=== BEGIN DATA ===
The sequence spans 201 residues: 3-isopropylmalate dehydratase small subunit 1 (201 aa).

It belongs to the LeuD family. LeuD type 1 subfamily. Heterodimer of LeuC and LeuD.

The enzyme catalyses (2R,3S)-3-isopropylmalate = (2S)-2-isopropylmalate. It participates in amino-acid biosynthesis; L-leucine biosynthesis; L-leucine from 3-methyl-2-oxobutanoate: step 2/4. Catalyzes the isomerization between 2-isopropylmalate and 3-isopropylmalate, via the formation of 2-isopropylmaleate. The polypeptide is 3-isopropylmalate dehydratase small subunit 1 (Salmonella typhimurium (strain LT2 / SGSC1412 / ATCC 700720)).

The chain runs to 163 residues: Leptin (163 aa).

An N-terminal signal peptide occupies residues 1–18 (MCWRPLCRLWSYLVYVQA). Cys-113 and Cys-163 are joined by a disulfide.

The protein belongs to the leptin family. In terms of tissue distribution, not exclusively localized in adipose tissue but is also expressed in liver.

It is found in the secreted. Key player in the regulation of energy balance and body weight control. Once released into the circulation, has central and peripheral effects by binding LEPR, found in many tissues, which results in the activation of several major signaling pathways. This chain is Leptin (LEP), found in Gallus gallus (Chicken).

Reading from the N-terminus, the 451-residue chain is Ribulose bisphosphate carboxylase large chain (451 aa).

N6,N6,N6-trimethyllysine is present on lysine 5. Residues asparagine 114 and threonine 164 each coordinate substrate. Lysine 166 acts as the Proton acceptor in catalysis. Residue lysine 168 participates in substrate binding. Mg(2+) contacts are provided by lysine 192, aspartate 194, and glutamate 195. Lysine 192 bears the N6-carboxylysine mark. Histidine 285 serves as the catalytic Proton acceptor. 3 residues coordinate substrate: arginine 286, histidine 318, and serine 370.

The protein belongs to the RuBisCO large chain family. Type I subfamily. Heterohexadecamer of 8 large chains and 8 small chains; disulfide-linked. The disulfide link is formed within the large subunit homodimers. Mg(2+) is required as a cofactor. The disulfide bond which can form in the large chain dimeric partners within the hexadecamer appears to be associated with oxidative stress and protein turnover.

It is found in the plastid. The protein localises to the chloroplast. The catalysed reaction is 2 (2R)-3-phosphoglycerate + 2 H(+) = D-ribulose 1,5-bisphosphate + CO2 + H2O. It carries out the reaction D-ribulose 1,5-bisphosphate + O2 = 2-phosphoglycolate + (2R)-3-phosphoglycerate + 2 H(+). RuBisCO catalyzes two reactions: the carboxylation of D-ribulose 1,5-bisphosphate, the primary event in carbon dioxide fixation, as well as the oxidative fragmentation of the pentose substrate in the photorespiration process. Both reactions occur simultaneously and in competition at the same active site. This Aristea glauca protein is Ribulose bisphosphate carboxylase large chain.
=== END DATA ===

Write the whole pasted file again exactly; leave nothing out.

The sequence spans 201 residues: 3-isopropylmalate dehydratase small subunit 1 (201 aa).

It belongs to the LeuD family. LeuD type 1 subfamily. Heterodimer of LeuC and LeuD.

The enzyme catalyses (2R,3S)-3-isopropylmalate = (2S)-2-isopropylmalate. It participates in amino-acid biosynthesis; L-leucine biosynthesis; L-leucine from 3-methyl-2-oxobutanoate: step 2/4. Catalyzes the isomerization between 2-isopropylmalate and 3-isopropylmalate, via the formation of 2-isopropylmaleate. The polypeptide is 3-isopropylmalate dehydratase small subunit 1 (Salmonella typhimurium (strain LT2 / SGSC1412 / ATCC 700720)).

The chain runs to 163 residues: Leptin (163 aa).

An N-terminal signal peptide occupies residues 1–18 (MCWRPLCRLWSYLVYVQA). Cys-113 and Cys-163 are joined by a disulfide.

The protein belongs to the leptin family. In terms of tissue distribution, not exclusively localized in adipose tissue but is also expressed in liver.

It is found in the secreted. Key player in the regulation of energy balance and body weight control. Once released into the circulation, has central and peripheral effects by binding LEPR, found in many tissues, which results in the activation of several major signaling pathways. This chain is Leptin (LEP), found in Gallus gallus (Chicken).

Reading from the N-terminus, the 451-residue chain is Ribulose bisphosphate carboxylase large chain (451 aa).

N6,N6,N6-trimethyllysine is present on lysine 5. Residues asparagine 114 and threonine 164 each coordinate substrate. Lysine 166 acts as the Proton acceptor in catalysis. Residue lysine 168 participates in substrate binding. Mg(2+) contacts are provided by lysine 192, aspartate 194, and glutamate 195. Lysine 192 bears the N6-carboxylysine mark. Histidine 285 serves as the catalytic Proton acceptor. 3 residues coordinate substrate: arginine 286, histidine 318, and serine 370.

The protein belongs to the RuBisCO large chain family. Type I subfamily. Heterohexadecamer of 8 large chains and 8 small chains; disulfide-linked. The disulfide link is formed within the large subunit homodimers. Mg(2+) is required as a cofactor. The disulfide bond which can form in the large chain dimeric partners within the hexadecamer appears to be associated with oxidative stress and protein turnover.

It is found in the plastid. The protein localises to the chloroplast. The catalysed reaction is 2 (2R)-3-phosphoglycerate + 2 H(+) = D-ribulose 1,5-bisphosphate + CO2 + H2O. It carries out the reaction D-ribulose 1,5-bisphosphate + O2 = 2-phosphoglycolate + (2R)-3-phosphoglycerate + 2 H(+). RuBisCO catalyzes two reactions: the carboxylation of D-ribulose 1,5-bisphosphate, the primary event in carbon dioxide fixation, as well as the oxidative fragmentation of the pentose substrate in the photorespiration process. Both reactions occur simultaneously and in competition at the same active site. This Aristea glauca protein is Ribulose bisphosphate carboxylase large chain.